Recent advances in sensor technologies and data acquisition systems opened up the era of big data in the field of structural health monitoring (SHM). Data-driven methods based on statistical pattern recognition provide outstanding opportunities to implement a long-term SHM strategy, by exploiting measured vibration data. However, their main limitation, due to big data or high-dimensional features, is linked to the complex and time-consuming procedures for feature extraction and/or statistical decision-making. To cope with this issue, in this article we propose a strategy based on autoregressive moving average (ARMA) modeling for feature extraction, and on an innovative hybrid divergence-based method for feature classification. Data relevant to a cable-stayed bridge are accounted for to assess the effectiveness and efficiency of the proposed method. The results show that the offered hybrid divergence-based method, in conjunction with ARMA modeling, succeeds in detecting damage in cases strongly characterized by big data. Full article
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Open AccessArticle
Automated Transverse Crack Mapping System with Optical Sensors and Big Data Analytics
Sensors 2020, 20(7), 1838; https://doi.org/10.3390/s20071838 - 26 Mar 2020
Abstract
Transverse cracks on bridge decks provide the path for chloride penetration and are the major reason for deck deterioration. For such reasons, collecting information related to the crack widths and spacing of transverse cracks are important. In this study, we focused on developing [...] Read more.
Transverse cracks on bridge decks provide the path for chloride penetration and are the major reason for deck deterioration. For such reasons, collecting information related to the crack widths and spacing of transverse cracks are important. In this study, we focused on developing a data pipeline for automated crack detection using non-contact optical sensors. We developed a data acquisition system that is able to acquire data in a fast and simple way without obstructing traffic. Understanding that GPS is not always available and odometer sensor data can only provide relative positions along the direction of traffic, we focused on providing an alternative localization strategy only using optical sensors. In addition, to improve existing crack detection methods which mostly rely on the low-intensity and localized line-segment characteristics of cracks, we considered the direction and shape of the cracks to make our machine learning approach smarter. The proposed system may serve as a useful inspection tool for big data analytics because the system is easy to deploy and provides multiple properties of cracks. Progression of crack deterioration, if any, both in spatial and temporal scale, can be checked and compared if the system is deployed multiple times. Full article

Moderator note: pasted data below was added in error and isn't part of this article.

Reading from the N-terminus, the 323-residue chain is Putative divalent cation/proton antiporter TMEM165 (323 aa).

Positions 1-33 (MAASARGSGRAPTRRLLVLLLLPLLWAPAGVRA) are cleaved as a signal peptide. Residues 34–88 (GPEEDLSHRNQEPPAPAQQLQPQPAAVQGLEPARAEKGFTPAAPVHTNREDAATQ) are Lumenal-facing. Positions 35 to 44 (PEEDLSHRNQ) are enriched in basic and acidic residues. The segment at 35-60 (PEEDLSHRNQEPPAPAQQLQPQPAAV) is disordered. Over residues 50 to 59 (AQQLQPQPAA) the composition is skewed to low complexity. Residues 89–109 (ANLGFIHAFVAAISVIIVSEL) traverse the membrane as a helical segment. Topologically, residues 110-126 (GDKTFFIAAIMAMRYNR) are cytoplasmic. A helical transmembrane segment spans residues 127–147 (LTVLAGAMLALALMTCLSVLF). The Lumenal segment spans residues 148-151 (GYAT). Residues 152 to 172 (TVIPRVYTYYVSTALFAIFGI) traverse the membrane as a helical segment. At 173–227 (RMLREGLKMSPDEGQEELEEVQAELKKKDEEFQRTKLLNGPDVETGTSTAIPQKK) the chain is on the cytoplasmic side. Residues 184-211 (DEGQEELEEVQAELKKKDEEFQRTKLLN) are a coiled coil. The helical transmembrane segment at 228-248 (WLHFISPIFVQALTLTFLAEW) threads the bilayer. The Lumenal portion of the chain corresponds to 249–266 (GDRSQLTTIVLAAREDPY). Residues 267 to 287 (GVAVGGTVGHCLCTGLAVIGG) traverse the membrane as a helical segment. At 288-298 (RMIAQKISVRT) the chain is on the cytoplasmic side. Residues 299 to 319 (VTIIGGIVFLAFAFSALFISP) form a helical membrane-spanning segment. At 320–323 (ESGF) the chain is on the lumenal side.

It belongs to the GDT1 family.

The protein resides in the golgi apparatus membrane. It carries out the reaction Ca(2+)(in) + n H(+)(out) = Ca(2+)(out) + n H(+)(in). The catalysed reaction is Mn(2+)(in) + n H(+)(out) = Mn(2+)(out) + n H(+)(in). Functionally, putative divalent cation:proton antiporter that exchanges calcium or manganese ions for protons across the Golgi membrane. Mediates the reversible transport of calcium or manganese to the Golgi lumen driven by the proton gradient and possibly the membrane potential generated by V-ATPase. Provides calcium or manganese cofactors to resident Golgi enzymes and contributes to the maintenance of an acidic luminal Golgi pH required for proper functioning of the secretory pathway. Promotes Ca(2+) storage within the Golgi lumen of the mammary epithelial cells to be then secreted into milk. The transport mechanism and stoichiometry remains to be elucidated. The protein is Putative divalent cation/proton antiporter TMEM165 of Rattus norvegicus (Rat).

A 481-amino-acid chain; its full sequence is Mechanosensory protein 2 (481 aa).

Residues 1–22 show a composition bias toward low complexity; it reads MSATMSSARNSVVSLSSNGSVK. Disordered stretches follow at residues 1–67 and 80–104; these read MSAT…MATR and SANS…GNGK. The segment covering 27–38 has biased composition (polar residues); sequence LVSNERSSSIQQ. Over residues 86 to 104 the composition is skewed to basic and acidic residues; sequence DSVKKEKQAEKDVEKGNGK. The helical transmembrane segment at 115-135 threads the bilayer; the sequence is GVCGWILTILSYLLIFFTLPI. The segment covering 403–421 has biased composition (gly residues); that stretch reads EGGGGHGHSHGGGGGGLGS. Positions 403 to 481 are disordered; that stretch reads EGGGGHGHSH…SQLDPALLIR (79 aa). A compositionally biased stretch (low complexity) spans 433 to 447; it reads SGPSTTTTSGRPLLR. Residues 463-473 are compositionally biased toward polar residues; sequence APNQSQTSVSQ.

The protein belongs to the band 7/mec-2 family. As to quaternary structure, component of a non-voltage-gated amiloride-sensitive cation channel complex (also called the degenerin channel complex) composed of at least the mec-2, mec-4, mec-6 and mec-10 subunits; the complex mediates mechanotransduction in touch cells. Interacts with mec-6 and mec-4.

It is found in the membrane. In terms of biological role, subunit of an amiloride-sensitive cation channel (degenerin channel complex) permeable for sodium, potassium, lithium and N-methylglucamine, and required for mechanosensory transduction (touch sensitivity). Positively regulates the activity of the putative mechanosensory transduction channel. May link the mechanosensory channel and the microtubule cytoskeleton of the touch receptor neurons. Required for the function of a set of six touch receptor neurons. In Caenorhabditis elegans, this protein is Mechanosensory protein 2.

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Open AccessArticle
Automated Indoor Image Localization to Support a Post-Event Building Assessment
Sensors 2020, 20(6), 1610; https://doi.org/10.3390/s20061610 - 13 Mar 2020
Abstract
Image data remains an important tool for post-event building assessment and documentation. After each natural hazard event, significant efforts are made by teams of engineers to visit the affected regions and collect useful image data. In general, a global positioning system (GPS) can [...] Read more.
Image data remains an important tool for post-event building assessment and documentation. After each natural hazard event, significant efforts are made by teams of engineers to visit the affected regions and collect useful image data. In general, a global positioning system (GPS) can provide useful spatial information for localizing image data. However, it is challenging to collect such information when images are captured in places where GPS signals are weak or interrupted, such as the indoor spaces of buildings. The inability to document the images’ locations hinders the analysis, organization, and documentation of these images as they lack sufficient spatial context. In this work, we develop a methodology to localize images and link them to locations on a structural drawing. A stream of images can readily be gathered along the path taken through a building using a compact camera. These images may be used to compute a relative location of each image in a 3D point cloud model, which is reconstructed using a visual odometry algorithm. The images may also be used to create local 3D textured models for building-components-of-interest using a structure-from-motion algorithm. A parallel set of images that are collected for building assessment is linked to the image stream using time information. By projecting the point cloud model to the structural drawing, the images can be overlaid onto the drawing, providing clear context information necessary to make use of those images. Additionally, components- or damage-of-interest captured in these images can be reconstructed in 3D, enabling detailed assessments having sufficient geospatial context. The technique is demonstrated by emulating post-event building assessment and data collection in a real building. Full article